This book investigates how and why the criminal law differentiates between different types of body alterations, with particular reference to how they are conceptualised within legal discourse. By drawing connections between types of body alteration that have traditionally been considered separately and discretely, the book allows analytical conclusions to be made about the law's treatment of the general category of 'body alteration' rather than merely about specific types of body alteration. Taking legal discourse as its analytical focus, the author critically examines a number of case studies to determine the techniques and processes by which some body alterations are discursively constructed as legitimate and legally approved, and by which other body alterations are discursively constructed as illegitimate and legally sanctioned. Specifically, the body alterations that are addressed include sadomasochistic injuries; female genital modification and male circumcision; cosmetic surgery, body modification and healthy limb amputation; and sex reassignment surgery and genital 'normalisation' surgery.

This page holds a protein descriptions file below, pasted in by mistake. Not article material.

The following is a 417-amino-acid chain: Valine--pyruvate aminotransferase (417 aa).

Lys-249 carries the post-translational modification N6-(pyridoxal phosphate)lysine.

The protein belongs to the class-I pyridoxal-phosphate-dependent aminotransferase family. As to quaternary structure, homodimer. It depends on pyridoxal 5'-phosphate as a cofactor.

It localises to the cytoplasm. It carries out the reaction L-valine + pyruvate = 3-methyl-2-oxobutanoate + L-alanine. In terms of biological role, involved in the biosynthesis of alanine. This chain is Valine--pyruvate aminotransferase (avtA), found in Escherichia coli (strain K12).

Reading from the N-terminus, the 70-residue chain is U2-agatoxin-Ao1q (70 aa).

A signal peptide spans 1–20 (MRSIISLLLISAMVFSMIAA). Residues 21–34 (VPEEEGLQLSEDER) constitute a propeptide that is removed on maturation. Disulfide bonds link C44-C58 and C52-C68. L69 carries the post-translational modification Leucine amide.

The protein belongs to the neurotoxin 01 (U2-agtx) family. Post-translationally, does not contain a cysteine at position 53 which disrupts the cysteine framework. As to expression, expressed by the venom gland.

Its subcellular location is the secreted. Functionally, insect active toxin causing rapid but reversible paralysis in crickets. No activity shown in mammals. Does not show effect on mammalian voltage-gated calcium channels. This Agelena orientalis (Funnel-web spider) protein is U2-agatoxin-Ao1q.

International in scope, the discursive analysis in the book will be of interest to academics and researchers working in the areas of socio-legal and cultural studies.
Contents: Introduction; Analytical approach: theoretical basis and key concepts; Sadomasochistic injuries: harmful crime or harmless pastime?; Genital cutting: the disparity between female genital modification and male circumcision; Aesthetic alterations: what healthy limb amputation can tell us about cosmetic surgery and body modification; Sex surgeries: defusing transgression through genital normalisation and sex reassignment; Conclusion; Bibliography; Index.